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Water charges could be introduced in Northern Ireland, says DUP minister Poots


Edwin Poots said potentially the Executive may have to commit to raise extra revenue through the introduction of water charges or a hike in rates bills (Liam McBurney/PA)
Edwin Poots said potentially the Executive may have to commit to raise extra revenue through the introduction of water charges or a hike in rates bills (Liam McBurney/PA)
Andrew Madden

Andrew Madden

DUP Agriculture Minister Edwin Poots has suggested water charges could be implemented in order fund some of the commitments made in the Stormont deal.

However, deputy First Minister Michelle O'Neill was quick to rule out the possibility of water charges being implemented.

New Decade, New Approach details a series of measures that will require additional money, such as more police officers, resolving the health crisis and teachers' pay.

To deliver on these commitments, the UK Government has pledged a substantial financial package for Northern Ireland, however it is unclear exactly how much this would be.

Speaking on BBC Radio Ulster's Nolan Show, Edwin Poots suggested this figure could be around £2billion, however he warned that the Treasury could push for rates increases, such as a water charges, to meet the financial needs of the deal.

Mr Poots said, in discussions with Julian Smith, the Secretary of State was reluctant to say how much extra money would be supplied by the Treasury.

"He was very resistant about being tied down to a particular figure, but we were working off identified need and they were working to ascertain exactly what it would take to meet those needs," he said.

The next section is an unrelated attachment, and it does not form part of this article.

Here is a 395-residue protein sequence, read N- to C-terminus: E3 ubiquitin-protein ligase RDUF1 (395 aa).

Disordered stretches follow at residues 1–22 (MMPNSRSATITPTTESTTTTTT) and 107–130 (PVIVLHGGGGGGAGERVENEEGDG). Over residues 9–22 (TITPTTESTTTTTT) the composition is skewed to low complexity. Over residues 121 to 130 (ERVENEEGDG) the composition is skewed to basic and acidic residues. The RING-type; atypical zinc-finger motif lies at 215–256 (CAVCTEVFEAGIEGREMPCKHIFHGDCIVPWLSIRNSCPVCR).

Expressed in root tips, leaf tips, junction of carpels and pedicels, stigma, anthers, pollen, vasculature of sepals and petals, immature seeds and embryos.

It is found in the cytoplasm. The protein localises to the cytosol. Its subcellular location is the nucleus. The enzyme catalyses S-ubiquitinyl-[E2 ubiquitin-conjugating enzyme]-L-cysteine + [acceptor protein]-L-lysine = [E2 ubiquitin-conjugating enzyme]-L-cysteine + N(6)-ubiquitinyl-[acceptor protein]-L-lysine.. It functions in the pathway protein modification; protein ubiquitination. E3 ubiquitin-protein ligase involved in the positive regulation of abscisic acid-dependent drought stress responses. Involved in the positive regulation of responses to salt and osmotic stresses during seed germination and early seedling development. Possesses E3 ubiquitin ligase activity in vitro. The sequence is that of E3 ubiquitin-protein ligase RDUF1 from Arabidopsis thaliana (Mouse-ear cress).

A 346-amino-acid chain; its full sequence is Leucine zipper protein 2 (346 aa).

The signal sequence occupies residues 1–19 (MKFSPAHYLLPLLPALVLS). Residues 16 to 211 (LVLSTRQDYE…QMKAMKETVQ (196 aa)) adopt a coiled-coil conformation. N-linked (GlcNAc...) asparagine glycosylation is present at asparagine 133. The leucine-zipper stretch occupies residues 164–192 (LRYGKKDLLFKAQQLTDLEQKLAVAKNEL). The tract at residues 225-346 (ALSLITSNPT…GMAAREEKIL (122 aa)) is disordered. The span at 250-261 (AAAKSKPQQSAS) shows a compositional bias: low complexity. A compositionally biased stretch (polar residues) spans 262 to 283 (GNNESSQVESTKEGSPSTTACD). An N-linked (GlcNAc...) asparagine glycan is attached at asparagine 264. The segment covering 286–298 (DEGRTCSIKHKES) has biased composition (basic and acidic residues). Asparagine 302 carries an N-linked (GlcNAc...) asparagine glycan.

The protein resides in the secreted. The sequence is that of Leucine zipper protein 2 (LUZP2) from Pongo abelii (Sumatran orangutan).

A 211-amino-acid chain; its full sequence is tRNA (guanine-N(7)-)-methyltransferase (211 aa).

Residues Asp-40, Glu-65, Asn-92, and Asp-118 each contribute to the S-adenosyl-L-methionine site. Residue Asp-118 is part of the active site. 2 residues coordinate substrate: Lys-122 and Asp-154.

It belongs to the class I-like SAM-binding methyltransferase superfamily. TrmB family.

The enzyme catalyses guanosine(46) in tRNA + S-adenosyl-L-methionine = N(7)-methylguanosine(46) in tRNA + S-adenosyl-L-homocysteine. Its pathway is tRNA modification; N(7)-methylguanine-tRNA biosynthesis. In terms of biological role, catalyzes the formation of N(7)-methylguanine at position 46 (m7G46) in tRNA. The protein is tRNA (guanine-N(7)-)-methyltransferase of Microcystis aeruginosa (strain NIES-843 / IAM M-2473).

"He said he didn't want to make any promise of a figure and I said 'well all you have to say is 'billions'', and that would be of course at least two billion.

"That may well come with strings attached, so for example, and I don't know this, but I wouldn't be at all surprised if they do press us to raise rates at a higher level, that we have to do something in terms of water rates. Those could be pressures applied by the Treasury, and we will have to wait and see if that is the case."

Currently, water charges are included in domestic rates set by councils.

Mr Poots said water infrastructure was running at a £1.5bn deficit and he would not be surprised if the UK Government requests more money is raised at a local level to reduce that deficit.

Deputy First Minister Michelle O'Neill, however, has ruled out the introduction of a separate water charge.

"There will be no domestic water charges," she tweeted moments after Mr Poots spoke on Radio Ulster.

Taoiseach Leo Varadkar and Prime Minister Boris Johnson are visiting Stormont on Monday, where it is expected to be revealed how much extra funding will be provided by the Treasury.

Finance Minister Conor Murphy said London and Dublin must deliver on the financial commitments made in the deal which brought about the restoration of Northern Ireland's devolved government.

"The New Decade, New Approach document presented by the Governments contains ambitious commitments for public services and workers," he said.

"To deliver these commitments, the governments pledged a substantial injection of funding, over and above the block grant. The local parties have done their part by restoring the power-sharing Executive.

"The two governments must now honour their pledge and provide the funding needed to deliver on the New Decade, New Approach document."

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